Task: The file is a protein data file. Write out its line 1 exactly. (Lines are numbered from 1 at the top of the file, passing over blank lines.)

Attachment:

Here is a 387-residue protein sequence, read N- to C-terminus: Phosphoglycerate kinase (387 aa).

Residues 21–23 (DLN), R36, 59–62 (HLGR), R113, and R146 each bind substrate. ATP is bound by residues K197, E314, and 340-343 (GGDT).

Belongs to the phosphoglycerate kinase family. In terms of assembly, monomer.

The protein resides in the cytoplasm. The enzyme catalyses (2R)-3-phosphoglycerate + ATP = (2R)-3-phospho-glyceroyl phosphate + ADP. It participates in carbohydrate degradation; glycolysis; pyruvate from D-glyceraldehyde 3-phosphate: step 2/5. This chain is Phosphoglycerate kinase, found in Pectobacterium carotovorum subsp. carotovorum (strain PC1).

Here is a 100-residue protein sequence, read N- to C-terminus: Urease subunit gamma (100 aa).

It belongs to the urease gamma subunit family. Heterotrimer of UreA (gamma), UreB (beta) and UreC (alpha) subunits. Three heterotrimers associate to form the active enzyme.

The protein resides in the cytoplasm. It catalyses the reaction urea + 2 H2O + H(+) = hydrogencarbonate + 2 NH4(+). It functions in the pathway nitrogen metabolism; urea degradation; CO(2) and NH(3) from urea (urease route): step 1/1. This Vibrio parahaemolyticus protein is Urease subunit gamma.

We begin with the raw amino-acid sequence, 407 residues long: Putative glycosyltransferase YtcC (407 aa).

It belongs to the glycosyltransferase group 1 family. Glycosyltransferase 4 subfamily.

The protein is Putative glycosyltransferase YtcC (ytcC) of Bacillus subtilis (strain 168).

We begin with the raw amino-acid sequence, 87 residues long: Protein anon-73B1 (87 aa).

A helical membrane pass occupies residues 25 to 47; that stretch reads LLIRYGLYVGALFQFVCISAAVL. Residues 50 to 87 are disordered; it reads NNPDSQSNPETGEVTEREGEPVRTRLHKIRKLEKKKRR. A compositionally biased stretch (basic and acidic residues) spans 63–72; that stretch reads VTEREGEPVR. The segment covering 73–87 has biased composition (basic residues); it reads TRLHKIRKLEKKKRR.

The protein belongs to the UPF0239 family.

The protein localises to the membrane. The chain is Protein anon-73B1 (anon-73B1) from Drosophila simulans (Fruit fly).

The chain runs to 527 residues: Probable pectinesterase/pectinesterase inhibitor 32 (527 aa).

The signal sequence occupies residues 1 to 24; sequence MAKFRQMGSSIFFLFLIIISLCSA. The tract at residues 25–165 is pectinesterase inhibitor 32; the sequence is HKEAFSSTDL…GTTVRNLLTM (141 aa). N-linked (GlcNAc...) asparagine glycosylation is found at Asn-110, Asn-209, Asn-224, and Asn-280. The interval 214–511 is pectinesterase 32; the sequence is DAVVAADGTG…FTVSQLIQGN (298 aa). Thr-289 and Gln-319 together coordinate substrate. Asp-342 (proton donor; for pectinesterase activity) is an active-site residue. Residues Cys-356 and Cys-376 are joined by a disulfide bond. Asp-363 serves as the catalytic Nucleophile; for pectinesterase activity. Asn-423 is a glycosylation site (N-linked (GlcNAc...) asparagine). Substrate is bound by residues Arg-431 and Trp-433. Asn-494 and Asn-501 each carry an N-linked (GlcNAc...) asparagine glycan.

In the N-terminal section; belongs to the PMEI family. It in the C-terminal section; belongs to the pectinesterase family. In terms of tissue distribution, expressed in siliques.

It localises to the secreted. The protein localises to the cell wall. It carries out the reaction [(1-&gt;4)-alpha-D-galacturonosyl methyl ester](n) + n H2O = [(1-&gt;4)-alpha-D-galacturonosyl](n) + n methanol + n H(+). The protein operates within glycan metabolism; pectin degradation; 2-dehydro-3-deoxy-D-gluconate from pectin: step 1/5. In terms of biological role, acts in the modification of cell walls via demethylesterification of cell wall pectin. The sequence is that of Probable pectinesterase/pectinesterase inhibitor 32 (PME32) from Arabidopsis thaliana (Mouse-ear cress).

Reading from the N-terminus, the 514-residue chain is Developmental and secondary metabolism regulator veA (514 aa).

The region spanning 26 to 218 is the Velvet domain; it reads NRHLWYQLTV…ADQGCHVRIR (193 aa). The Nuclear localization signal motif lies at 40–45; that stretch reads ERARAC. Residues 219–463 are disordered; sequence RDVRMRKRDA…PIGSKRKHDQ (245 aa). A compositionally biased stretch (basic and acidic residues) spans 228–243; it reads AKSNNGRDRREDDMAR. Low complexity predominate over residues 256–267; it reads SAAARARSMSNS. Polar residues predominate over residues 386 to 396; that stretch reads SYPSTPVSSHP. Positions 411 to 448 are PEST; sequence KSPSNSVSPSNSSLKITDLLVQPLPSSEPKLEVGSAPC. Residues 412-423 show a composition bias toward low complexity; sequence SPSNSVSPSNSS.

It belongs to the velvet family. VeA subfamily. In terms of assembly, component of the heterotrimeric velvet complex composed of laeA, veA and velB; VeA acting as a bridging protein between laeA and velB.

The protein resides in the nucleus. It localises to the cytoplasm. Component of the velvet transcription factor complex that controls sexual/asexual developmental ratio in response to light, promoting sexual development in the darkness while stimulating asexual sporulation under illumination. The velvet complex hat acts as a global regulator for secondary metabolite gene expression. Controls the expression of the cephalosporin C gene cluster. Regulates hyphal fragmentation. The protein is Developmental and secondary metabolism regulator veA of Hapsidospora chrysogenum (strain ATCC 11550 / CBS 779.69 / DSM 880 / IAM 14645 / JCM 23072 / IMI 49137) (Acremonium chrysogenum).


Here is a 387-residue protein sequence, read N- to C-terminus: Phosphoglycerate kinase (387 aa).